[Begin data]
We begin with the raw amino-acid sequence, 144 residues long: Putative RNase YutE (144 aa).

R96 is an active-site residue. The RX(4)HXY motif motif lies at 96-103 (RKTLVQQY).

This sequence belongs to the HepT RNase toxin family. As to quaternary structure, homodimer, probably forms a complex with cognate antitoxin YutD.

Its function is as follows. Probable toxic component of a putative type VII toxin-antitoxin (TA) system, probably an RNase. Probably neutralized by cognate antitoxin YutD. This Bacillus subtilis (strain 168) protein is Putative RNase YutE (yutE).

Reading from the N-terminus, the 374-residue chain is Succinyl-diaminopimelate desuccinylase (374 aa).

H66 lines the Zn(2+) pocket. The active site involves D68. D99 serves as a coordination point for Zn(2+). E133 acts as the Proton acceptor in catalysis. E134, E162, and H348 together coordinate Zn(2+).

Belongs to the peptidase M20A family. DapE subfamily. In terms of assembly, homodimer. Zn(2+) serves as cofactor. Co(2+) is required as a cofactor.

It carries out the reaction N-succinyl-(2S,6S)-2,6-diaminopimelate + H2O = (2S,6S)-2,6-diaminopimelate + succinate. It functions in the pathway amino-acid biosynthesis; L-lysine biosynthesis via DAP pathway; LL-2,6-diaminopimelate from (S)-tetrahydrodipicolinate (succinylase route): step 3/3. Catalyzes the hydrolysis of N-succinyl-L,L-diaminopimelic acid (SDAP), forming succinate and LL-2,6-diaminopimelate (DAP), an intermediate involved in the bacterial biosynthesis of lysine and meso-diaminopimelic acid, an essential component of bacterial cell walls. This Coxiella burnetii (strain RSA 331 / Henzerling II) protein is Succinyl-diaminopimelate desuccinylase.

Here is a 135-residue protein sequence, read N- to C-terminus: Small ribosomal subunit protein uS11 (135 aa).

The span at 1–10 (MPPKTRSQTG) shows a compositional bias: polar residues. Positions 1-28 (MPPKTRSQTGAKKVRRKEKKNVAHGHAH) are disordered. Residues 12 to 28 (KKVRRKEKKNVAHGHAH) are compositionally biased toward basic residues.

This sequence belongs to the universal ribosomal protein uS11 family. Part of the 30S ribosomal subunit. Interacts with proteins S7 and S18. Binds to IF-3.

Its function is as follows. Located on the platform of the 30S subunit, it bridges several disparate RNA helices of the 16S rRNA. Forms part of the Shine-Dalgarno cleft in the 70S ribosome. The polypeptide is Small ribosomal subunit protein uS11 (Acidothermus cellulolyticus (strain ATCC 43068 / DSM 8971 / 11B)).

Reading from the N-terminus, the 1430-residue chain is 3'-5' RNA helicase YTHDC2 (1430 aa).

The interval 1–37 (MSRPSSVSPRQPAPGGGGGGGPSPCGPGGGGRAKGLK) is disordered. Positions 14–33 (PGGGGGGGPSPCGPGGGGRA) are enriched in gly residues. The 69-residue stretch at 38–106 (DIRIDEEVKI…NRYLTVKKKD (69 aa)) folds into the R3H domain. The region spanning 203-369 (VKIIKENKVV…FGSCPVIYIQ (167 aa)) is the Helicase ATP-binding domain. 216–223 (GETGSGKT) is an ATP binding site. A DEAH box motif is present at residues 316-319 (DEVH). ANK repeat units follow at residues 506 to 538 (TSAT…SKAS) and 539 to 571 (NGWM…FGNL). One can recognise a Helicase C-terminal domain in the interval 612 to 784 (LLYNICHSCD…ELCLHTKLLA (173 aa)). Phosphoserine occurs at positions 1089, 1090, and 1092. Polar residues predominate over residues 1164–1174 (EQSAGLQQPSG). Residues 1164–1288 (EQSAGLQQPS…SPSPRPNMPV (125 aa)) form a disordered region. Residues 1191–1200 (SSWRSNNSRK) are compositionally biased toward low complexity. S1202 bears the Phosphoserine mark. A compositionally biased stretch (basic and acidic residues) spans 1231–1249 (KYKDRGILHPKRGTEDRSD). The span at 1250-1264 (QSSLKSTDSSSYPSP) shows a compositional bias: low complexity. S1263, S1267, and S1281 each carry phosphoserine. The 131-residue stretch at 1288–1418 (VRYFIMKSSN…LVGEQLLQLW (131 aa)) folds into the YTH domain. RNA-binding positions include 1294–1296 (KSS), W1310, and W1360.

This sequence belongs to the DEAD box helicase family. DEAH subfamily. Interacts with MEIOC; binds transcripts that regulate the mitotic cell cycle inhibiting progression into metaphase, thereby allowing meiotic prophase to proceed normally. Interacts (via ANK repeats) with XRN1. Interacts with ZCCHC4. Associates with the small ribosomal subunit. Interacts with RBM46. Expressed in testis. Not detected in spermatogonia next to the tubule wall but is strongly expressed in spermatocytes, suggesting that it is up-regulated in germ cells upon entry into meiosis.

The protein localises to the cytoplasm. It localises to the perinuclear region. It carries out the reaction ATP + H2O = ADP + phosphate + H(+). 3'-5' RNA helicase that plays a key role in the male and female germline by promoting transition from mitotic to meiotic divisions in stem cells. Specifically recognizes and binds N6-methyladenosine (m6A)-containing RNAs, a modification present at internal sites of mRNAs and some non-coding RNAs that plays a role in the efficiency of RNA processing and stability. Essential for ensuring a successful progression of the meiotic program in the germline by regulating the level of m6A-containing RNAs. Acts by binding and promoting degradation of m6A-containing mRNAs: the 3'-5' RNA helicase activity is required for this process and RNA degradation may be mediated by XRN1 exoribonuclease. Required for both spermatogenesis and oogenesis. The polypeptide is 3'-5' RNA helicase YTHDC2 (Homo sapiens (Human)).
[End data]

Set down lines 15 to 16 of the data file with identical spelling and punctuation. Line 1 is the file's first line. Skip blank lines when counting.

This sequence belongs to the DEAD box helicase family. DEAH subfamily. Interacts with MEIOC; binds transcripts that regulate the mitotic cell cycle inhibiting progression into metaphase, thereby allowing meiotic prophase to proceed normally. Interacts (via ANK repeats) with XRN1. Interacts with ZCCHC4. Associates with the small ribosomal subunit. Interacts with RBM46. Expressed in testis. Not detected in spermatogonia next to the tubule wall but is strongly expressed in spermatocytes, suggesting that it is up-regulated in germ cells upon entry into meiosis.

The protein localises to the cytoplasm. It localises to the perinuclear region. It carries out the reaction ATP + H2O = ADP + phosphate + H(+). 3'-5' RNA helicase that plays a key role in the male and female germline by promoting transition from mitotic to meiotic divisions in stem cells. Specifically recognizes and binds N6-methyladenosine (m6A)-containing RNAs, a modification present at internal sites of mRNAs and some non-coding RNAs that plays a role in the efficiency of RNA processing and stability. Essential for ensuring a successful progression of the meiotic program in the germline by regulating the level of m6A-containing RNAs. Acts by binding and promoting degradation of m6A-containing mRNAs: the 3'-5' RNA helicase activity is required for this process and RNA degradation may be mediated by XRN1 exoribonuclease. Required for both spermatogenesis and oogenesis. The polypeptide is 3'-5' RNA helicase YTHDC2 (Homo sapiens (Human)).